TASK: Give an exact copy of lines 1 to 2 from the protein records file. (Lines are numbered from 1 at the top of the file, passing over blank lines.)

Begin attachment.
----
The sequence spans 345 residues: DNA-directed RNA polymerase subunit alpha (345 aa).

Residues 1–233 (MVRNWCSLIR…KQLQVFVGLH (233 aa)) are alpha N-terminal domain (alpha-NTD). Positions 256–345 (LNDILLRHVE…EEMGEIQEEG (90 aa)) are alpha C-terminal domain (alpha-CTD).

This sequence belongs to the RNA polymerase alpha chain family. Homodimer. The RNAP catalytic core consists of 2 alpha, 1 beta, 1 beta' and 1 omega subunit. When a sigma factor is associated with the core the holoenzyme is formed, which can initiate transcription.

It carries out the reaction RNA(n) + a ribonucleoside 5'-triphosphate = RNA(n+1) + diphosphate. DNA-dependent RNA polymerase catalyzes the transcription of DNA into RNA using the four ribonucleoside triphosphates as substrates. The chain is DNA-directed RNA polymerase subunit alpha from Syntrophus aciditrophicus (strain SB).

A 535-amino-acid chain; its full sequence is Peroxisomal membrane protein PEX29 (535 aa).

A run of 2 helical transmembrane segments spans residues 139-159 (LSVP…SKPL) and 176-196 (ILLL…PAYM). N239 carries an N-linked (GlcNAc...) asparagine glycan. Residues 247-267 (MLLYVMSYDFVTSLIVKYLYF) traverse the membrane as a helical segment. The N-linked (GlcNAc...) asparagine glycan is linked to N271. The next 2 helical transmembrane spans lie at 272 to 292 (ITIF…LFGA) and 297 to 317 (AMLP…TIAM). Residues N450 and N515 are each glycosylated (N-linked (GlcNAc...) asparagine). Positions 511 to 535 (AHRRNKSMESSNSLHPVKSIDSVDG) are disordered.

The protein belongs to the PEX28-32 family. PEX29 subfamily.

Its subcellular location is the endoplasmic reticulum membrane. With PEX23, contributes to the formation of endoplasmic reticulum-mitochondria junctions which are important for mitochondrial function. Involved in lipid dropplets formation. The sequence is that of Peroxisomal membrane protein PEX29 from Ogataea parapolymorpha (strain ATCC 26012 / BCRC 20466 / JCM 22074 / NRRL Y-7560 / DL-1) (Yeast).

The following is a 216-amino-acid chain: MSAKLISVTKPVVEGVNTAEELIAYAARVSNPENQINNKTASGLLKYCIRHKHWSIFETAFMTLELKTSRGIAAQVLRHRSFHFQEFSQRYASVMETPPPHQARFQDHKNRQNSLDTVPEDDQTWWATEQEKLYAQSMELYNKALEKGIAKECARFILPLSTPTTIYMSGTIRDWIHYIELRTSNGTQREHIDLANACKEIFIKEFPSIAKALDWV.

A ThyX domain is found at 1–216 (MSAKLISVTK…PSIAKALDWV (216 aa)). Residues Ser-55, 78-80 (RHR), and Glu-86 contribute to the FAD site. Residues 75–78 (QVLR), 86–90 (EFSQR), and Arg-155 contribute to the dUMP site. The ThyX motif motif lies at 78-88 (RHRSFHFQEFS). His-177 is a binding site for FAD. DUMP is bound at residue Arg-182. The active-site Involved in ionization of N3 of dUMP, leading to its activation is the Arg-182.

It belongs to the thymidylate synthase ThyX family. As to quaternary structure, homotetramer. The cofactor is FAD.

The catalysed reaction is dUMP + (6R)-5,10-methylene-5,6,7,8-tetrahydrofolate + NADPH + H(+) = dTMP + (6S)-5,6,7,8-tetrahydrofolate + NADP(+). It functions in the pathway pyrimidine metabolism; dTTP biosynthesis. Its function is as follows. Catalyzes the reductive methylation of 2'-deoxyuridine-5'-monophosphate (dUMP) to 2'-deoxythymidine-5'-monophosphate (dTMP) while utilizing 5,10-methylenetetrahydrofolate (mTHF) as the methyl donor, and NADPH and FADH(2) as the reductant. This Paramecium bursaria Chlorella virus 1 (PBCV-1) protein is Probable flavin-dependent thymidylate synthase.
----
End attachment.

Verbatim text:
The sequence spans 345 residues: DNA-directed RNA polymerase subunit alpha (345 aa).

Residues 1–233 (MVRNWCSLIR…KQLQVFVGLH (233 aa)) are alpha N-terminal domain (alpha-NTD). Positions 256–345 (LNDILLRHVE…EEMGEIQEEG (90 aa)) are alpha C-terminal domain (alpha-CTD).